William F. Carollo is a retired American football official who officiated National Football League (NFL) games from 1989 through 2008. He wore uniform number 63. Carollo officiated in two Super Bowls and eight conference championship games. After the 2008 season, he became the Director of Officiating for the Big Ten Conference.
Ron Blum is a former American football official in the National Football League (NFL), having served in that role from the 1985 NFL season through the 2007 NFL season. He joined the league as a line judge, officiating Super Bowl XXIV in 1990 and Super Bowl XXVI in 1992 and later became a referee for the start of the 1993 NFL season, replacing retired legend Pat Haggerty. Blum moved back to line judge beginning with the 2004 NFL season, and worked his last four seasons on the crew of referee Tony Corrente.
Robert T. "Bob" McElwee is a former American football official, who served for 42 years, with 27 of those years in the National Football League (NFL) from 1976 to 2003. In the NFL, he wore the uniform number 95 for most of his career.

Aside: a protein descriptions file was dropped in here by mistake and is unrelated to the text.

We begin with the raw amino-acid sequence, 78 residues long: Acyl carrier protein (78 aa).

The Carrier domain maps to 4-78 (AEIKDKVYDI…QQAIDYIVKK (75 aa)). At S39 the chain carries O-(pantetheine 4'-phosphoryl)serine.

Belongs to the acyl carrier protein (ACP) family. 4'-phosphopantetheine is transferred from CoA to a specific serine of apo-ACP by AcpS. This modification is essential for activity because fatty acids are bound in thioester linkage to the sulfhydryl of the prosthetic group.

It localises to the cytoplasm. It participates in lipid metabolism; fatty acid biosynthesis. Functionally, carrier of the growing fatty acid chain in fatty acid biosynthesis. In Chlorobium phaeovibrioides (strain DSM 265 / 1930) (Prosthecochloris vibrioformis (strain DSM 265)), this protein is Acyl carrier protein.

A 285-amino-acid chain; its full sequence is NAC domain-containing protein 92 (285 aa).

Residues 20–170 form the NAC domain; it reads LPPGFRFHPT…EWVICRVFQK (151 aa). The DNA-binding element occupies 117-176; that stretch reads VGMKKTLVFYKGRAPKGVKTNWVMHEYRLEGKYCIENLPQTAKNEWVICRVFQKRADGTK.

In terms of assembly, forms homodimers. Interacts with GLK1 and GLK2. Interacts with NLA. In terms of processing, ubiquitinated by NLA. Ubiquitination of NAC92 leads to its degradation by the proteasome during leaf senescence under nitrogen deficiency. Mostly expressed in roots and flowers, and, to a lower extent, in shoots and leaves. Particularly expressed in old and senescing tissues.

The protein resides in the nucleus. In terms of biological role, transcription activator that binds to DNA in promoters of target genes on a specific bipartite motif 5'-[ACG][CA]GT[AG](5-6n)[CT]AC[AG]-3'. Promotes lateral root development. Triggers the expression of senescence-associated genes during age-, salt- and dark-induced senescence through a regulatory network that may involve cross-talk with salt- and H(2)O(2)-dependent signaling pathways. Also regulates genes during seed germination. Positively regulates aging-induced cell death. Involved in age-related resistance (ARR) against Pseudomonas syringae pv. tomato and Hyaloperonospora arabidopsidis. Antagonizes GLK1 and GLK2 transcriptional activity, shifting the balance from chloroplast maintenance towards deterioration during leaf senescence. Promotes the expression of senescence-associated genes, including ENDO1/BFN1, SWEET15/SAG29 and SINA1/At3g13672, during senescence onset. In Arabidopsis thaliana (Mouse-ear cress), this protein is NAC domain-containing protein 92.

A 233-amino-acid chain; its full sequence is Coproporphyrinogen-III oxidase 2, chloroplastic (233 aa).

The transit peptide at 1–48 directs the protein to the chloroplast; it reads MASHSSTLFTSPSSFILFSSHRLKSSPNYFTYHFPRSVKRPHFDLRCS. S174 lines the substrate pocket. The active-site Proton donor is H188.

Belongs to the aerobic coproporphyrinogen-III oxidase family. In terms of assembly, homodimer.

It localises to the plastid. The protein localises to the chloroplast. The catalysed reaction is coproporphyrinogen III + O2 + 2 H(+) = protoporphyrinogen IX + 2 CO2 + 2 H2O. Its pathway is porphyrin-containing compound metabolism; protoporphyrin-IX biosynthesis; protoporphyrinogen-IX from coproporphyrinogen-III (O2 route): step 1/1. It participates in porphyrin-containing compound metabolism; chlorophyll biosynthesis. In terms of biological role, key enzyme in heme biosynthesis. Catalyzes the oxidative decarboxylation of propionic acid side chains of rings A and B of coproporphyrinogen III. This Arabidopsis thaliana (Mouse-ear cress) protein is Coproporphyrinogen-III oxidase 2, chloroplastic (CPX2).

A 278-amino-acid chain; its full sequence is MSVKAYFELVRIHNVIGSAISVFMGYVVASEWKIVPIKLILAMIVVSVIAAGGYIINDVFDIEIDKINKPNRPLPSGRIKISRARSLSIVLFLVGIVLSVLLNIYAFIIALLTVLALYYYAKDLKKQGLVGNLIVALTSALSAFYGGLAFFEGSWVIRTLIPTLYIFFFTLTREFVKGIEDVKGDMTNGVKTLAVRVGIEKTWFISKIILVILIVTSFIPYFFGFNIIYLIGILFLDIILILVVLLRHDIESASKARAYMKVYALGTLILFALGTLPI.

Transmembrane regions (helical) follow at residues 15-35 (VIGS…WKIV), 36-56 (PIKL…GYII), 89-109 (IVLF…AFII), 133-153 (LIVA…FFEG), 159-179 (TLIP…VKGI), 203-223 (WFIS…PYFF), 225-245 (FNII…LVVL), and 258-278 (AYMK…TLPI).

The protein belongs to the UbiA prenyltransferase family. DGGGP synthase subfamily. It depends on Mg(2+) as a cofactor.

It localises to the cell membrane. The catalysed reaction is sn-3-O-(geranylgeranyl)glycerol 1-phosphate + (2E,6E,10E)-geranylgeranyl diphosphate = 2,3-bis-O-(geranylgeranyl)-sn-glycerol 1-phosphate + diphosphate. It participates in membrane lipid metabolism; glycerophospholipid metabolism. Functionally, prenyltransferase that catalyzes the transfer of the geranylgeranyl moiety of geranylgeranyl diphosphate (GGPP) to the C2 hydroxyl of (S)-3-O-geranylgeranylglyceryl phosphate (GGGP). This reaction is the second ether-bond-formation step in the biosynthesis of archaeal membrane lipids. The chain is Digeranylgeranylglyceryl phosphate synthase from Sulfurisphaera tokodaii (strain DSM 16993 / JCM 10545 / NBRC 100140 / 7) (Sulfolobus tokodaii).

Walter John Anderson is a former American football official in the National Football League (NFL) from the 1996 NFL season to the 2019 NFL season. He wore uniform number 66. Anderson spent his first seven seasons in the NFL as a line judge before being promoted to referee for the start of the 2003 NFL season after Dick Hantak and Bob McElwee announced their retirements. He is notable for officiating Super Bowl XXXV. Anderson was also named as referee for Super Bowl XLV which was played on February 6, 2011, in Arlington, Texas, at Cowboys Stadium.
Bill Vinovich III is an American football official in the National Football League (NFL) from 2001 to 2006 and since 2012, as well as a college basketball official.
Eugene Joseph Steratore is a former American football official in the National Football League (NFL) since 2003. He announced his retirement from the NFL in June 2018. He also worked as a National Collegiate Athletic Association (NCAA) Division I men's basketball referee from 1997 to 2018. Since the fall of 2018, Steratore has served as a rules analyst for CBS Sports, including the NFL on CBS, SEC on CBS, College Basketball on CBS, and CBS/Turner NCAA March Madness.